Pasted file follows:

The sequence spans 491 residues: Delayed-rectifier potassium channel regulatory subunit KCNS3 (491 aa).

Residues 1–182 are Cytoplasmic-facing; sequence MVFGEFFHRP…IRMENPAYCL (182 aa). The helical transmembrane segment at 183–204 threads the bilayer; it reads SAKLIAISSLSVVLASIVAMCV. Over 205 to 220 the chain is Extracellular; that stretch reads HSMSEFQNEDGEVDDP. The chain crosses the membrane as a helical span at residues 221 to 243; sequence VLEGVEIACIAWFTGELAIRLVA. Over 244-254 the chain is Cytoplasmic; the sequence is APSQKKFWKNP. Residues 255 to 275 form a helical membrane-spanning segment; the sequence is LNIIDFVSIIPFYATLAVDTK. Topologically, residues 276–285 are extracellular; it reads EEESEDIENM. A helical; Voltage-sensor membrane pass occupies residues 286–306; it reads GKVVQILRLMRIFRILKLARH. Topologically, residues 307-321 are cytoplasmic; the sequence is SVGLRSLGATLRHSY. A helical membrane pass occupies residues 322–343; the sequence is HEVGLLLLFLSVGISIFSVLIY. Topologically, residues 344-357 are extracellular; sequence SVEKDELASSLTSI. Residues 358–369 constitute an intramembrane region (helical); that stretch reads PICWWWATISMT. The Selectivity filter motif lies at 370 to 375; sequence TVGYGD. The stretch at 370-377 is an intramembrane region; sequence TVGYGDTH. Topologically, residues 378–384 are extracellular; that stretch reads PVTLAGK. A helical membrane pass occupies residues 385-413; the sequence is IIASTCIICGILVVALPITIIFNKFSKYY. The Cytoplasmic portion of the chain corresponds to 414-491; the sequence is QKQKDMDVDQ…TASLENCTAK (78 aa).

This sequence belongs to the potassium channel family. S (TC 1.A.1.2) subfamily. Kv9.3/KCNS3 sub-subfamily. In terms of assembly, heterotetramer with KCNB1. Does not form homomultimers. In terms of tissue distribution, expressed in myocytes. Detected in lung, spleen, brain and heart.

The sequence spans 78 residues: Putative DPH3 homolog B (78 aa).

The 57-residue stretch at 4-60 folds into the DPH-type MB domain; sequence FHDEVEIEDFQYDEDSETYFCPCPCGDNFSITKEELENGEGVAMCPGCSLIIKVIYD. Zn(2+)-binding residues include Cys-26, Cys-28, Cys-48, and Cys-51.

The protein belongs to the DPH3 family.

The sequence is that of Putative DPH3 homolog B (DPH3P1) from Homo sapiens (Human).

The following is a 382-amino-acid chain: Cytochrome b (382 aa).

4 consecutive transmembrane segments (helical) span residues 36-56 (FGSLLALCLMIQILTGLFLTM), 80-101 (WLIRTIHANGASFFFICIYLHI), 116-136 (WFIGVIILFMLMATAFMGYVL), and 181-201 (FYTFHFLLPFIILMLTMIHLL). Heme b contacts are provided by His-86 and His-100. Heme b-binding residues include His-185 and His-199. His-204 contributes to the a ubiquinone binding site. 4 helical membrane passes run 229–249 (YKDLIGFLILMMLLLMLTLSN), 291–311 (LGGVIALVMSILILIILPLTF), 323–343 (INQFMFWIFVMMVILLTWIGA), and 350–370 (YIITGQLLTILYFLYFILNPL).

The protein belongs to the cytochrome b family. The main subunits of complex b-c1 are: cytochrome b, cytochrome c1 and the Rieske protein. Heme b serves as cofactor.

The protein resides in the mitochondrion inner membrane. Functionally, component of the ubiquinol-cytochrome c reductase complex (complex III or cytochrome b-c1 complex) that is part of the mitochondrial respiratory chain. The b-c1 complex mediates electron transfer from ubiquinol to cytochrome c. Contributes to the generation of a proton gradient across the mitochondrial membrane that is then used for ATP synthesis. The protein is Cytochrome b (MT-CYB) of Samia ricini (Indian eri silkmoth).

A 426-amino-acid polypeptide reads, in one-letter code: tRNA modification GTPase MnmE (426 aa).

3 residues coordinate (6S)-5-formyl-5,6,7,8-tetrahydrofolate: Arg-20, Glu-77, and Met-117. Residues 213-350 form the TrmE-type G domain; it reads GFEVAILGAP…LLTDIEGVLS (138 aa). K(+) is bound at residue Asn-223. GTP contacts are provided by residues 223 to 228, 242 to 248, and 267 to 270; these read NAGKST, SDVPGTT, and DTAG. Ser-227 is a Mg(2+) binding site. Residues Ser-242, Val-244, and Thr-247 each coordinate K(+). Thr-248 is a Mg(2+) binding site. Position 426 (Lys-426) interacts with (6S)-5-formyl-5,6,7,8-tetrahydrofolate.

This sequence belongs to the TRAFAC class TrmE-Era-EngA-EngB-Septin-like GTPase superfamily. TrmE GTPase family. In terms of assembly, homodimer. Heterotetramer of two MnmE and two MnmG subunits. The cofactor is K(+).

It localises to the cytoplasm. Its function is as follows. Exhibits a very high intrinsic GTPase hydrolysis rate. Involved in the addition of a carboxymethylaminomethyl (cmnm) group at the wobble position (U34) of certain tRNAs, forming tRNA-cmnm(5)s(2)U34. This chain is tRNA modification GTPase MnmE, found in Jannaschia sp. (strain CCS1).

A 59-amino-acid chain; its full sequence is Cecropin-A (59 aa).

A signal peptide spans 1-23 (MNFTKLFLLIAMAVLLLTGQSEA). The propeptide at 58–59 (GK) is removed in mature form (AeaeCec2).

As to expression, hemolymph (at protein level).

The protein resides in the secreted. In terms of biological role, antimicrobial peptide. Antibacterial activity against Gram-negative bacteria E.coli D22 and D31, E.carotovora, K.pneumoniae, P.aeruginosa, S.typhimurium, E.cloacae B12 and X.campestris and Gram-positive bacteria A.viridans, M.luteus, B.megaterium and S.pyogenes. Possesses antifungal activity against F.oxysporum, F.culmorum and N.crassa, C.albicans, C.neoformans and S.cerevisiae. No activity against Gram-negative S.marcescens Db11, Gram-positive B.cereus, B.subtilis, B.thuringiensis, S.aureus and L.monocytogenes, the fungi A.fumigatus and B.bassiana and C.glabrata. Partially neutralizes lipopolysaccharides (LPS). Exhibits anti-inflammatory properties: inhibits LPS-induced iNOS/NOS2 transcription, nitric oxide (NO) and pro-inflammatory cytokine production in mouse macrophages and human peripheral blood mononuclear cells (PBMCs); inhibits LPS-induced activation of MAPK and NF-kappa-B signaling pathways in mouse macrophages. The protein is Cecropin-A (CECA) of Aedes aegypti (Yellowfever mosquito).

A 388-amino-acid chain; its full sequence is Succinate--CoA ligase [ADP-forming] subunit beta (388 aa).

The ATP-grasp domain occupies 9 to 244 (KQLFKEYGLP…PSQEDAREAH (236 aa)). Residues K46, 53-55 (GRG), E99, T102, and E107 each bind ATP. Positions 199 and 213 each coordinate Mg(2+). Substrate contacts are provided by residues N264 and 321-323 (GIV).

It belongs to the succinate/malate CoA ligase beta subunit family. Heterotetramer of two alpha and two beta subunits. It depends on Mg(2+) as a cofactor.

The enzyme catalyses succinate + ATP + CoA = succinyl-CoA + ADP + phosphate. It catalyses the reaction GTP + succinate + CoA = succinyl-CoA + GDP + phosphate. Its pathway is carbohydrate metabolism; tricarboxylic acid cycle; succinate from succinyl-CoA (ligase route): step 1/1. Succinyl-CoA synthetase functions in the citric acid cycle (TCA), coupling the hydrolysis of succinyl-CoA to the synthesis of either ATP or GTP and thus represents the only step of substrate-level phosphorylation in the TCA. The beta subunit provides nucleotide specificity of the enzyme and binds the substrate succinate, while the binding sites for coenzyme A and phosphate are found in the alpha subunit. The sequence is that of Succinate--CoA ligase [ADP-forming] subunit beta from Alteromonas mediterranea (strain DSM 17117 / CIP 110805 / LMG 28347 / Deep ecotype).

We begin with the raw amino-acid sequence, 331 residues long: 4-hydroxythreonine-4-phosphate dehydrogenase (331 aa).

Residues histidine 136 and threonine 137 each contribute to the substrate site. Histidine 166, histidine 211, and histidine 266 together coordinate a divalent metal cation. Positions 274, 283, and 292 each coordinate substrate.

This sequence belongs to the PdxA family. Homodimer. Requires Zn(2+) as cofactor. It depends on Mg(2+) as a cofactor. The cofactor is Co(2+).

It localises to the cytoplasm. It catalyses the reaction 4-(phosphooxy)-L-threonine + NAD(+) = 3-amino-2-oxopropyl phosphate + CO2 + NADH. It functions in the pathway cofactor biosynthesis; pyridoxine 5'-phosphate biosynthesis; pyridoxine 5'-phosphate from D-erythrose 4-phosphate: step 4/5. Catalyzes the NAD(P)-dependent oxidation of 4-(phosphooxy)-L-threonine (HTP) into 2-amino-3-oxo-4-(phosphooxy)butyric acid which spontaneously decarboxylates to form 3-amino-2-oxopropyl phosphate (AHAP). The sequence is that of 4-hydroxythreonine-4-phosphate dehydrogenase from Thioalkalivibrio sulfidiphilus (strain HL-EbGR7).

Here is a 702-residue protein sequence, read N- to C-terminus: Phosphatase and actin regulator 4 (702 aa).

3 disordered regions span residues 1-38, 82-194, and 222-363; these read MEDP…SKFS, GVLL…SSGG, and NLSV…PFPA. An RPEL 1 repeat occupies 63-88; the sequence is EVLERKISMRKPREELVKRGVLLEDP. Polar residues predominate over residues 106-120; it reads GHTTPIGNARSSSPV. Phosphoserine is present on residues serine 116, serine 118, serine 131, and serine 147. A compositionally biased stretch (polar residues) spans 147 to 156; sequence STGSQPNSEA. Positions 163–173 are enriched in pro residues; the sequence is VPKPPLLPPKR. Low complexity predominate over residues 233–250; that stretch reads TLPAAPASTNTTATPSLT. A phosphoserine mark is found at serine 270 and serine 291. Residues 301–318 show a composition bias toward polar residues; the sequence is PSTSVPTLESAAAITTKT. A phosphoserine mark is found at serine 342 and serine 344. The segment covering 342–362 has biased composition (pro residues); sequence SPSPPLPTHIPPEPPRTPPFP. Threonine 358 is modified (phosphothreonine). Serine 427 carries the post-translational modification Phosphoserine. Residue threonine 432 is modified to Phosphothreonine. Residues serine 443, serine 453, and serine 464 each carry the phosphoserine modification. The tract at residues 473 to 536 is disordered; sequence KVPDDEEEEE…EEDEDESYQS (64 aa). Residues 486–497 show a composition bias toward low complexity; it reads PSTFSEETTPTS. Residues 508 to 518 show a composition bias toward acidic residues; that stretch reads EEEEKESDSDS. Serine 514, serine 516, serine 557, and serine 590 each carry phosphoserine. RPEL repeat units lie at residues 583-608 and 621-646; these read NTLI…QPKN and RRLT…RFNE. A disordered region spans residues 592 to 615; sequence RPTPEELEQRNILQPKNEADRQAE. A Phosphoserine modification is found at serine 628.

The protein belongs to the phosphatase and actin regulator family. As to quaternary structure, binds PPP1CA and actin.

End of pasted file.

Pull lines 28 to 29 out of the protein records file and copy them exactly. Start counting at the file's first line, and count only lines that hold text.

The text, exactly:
Here is a 702-residue protein sequence, read N- to C-terminus: Phosphatase and actin regulator 4 (702 aa).

3 disordered regions span residues 1-38, 82-194, and 222-363; these read MEDP…SKFS, GVLL…SSGG, and NLSV…PFPA. An RPEL 1 repeat occupies 63-88; the sequence is EVLERKISMRKPREELVKRGVLLEDP. Polar residues predominate over residues 106-120; it reads GHTTPIGNARSSSPV. Phosphoserine is present on residues serine 116, serine 118, serine 131, and serine 147. A compositionally biased stretch (polar residues) spans 147 to 156; sequence STGSQPNSEA. Positions 163–173 are enriched in pro residues; the sequence is VPKPPLLPPKR. Low complexity predominate over residues 233–250; that stretch reads TLPAAPASTNTTATPSLT. A phosphoserine mark is found at serine 270 and serine 291. Residues 301–318 show a composition bias toward polar residues; the sequence is PSTSVPTLESAAAITTKT. A phosphoserine mark is found at serine 342 and serine 344. The segment covering 342–362 has biased composition (pro residues); sequence SPSPPLPTHIPPEPPRTPPFP. Threonine 358 is modified (phosphothreonine). Serine 427 carries the post-translational modification Phosphoserine. Residue threonine 432 is modified to Phosphothreonine. Residues serine 443, serine 453, and serine 464 each carry the phosphoserine modification. The tract at residues 473 to 536 is disordered; sequence KVPDDEEEEE…EEDEDESYQS (64 aa). Residues 486–497 show a composition bias toward low complexity; it reads PSTFSEETTPTS. Residues 508 to 518 show a composition bias toward acidic residues; that stretch reads EEEEKESDSDS. Serine 514, serine 516, serine 557, and serine 590 each carry phosphoserine. RPEL repeat units lie at residues 583-608 and 621-646; these read NTLI…QPKN and RRLT…RFNE. A disordered region spans residues 592 to 615; sequence RPTPEELEQRNILQPKNEADRQAE. A Phosphoserine modification is found at serine 628.